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The reasons why we left

The reasons why we left

  • Updated

Since my name came up in a recent letter ("Exit from Napa County, Jan. 29), I thought I should elaborate on why we left. Yes, it was becoming economically less sustainable for a retired teacher and a glass artist. But it was OK; the reasons for leaving were more than that.

It felt imbalanced, particularly Upvalley, that more value was placed on those who visited than those who lived there; many artists had left and a social caste system had begun. That may be universal in tourist destinations, but in a small town it is a sea change.

As I struggled for balance, the more I wondered if success would just accelerate the economic and social disparity by attracting more tourists. Or, was I saving the wealthy from themselves?

I was appalled when it became policy to cater to wealthy tourists, hoping for fewer of them. Then came the rise in both commercial rents and attitudes. People like us wound up driving for 45 minutes for anything, like normal food prices, repairs, contractors or people like us.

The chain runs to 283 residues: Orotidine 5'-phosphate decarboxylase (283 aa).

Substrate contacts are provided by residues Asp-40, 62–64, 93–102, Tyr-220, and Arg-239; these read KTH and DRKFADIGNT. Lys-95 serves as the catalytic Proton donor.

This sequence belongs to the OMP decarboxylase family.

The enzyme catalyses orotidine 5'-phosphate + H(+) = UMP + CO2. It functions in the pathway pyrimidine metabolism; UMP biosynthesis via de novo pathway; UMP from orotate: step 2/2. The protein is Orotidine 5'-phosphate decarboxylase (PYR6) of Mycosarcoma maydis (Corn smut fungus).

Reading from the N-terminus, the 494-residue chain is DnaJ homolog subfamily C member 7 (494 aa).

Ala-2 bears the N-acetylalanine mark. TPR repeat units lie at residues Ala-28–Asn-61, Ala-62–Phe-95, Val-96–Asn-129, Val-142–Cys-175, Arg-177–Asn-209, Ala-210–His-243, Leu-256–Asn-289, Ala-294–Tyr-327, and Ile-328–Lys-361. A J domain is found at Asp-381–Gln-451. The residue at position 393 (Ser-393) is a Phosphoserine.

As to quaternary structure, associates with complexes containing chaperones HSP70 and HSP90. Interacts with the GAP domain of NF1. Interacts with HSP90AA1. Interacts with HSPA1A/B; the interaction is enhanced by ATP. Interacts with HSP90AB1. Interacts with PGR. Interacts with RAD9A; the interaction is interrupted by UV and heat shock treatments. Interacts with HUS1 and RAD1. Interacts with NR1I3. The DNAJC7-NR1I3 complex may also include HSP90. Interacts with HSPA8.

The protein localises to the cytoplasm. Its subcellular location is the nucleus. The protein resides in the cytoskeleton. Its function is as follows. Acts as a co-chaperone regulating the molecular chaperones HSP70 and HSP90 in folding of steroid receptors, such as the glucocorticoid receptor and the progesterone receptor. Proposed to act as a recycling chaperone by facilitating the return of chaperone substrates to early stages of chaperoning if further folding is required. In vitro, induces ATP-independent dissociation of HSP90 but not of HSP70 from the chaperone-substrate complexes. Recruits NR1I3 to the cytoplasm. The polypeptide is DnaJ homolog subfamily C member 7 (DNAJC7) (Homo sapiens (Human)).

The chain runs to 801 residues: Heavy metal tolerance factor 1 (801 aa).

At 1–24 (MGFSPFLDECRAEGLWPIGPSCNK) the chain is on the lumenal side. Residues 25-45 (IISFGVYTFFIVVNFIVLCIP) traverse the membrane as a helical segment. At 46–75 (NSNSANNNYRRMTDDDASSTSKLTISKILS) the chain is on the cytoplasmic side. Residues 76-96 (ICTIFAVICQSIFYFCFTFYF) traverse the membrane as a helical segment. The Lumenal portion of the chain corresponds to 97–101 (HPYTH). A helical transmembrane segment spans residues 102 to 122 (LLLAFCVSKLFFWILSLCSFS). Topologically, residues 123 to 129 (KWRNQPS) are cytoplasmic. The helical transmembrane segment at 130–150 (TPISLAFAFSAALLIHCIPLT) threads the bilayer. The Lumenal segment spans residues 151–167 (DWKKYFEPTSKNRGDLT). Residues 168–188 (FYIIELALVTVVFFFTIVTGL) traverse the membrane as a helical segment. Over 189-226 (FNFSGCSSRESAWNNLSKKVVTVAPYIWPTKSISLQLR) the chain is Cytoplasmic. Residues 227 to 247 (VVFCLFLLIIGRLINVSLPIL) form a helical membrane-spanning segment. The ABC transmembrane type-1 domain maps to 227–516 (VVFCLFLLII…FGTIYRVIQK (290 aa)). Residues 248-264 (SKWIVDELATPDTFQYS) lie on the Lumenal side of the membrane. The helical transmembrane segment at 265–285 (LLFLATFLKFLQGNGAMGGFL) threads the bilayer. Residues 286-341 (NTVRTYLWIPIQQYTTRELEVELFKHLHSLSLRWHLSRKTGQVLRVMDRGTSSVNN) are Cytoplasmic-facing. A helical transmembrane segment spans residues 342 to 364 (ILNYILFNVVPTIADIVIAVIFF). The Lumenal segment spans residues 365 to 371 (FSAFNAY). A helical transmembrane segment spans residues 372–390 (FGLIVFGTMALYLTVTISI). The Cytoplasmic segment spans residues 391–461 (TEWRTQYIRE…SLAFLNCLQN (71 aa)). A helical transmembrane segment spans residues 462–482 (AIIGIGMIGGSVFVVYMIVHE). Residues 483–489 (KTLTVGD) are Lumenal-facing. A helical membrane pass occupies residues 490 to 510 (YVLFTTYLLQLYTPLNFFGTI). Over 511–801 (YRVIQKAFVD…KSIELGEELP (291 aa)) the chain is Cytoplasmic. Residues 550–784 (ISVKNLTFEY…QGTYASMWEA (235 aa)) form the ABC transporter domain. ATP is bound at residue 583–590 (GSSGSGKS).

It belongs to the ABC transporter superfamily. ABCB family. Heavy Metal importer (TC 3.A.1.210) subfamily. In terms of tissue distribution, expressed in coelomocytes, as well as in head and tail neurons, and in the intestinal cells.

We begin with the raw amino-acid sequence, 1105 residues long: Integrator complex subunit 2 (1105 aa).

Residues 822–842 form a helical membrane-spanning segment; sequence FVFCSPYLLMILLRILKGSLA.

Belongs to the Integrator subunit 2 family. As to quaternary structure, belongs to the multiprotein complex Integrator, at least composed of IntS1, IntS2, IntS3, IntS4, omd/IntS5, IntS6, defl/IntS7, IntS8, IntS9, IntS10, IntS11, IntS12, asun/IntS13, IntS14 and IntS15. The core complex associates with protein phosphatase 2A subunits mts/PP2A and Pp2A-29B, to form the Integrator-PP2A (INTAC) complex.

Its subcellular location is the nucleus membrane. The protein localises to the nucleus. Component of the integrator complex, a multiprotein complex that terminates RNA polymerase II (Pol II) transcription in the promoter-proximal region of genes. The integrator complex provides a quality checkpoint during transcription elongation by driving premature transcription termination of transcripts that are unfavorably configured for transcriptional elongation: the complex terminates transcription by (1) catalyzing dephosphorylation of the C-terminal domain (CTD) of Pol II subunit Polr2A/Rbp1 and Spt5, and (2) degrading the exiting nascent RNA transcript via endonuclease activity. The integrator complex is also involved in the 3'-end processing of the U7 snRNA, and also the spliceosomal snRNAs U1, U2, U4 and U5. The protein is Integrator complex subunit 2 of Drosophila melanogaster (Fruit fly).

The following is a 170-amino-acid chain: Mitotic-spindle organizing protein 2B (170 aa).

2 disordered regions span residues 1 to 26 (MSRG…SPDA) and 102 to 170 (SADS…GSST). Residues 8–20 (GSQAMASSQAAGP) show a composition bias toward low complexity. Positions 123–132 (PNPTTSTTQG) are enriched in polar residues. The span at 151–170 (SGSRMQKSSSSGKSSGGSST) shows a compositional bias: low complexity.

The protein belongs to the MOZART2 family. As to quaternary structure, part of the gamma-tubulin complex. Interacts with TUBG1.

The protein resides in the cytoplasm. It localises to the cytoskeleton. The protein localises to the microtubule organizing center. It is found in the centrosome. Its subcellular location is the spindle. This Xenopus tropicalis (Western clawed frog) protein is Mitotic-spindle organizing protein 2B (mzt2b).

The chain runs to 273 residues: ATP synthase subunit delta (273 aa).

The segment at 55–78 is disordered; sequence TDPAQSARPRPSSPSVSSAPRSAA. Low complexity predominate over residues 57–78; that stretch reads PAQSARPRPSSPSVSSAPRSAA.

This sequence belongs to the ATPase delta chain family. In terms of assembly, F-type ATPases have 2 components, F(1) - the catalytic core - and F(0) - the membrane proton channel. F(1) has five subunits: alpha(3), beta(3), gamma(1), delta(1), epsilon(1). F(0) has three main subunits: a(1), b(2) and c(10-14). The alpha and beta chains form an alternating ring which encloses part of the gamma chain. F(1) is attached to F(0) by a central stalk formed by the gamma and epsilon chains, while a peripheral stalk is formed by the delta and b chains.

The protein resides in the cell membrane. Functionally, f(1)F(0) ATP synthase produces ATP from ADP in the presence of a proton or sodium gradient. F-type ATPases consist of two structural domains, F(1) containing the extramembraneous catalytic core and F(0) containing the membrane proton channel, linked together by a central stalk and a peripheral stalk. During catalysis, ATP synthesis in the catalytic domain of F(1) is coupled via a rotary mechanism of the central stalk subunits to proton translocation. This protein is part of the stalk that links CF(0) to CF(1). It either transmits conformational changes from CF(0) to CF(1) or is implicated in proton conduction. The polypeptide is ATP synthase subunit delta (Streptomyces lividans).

Was I assisting an exploitative industry? Remember the Small Winery Ordinance? Was I paying more taxes of all kinds to accommodate more tourists and make wine more profitable?

We felt like bait, like part of the Direct-To-Consumer advertising system. Tourists toured down our street, asked if they could buy our dog, pick our Hydrangeas, asked my husband if he was the gardening service. Streets went dark; strangers at the door became more frequent and unnerving.

Then, after the NIMBYS were elected in, laws were ignored with conflicts of interest, stacked committees, poor governance and the prevention of an updated General Plan. I supported its progress for 12 years and four years after we left, there still is no General Plan.

They nit-picked it to death, at least twice; it was a strategy. No GP meant that zoning, housing and code enforcement were weak and rich applicant self-interest ruled.

So, yes, it was economics, but prices rise everywhere. What was specific to our exit was pouring all those years into a place and then realizing we were just another couple of tourists there for the taking and art was there just to sell wine.

Sandra Ericson

Eugene, Oregon

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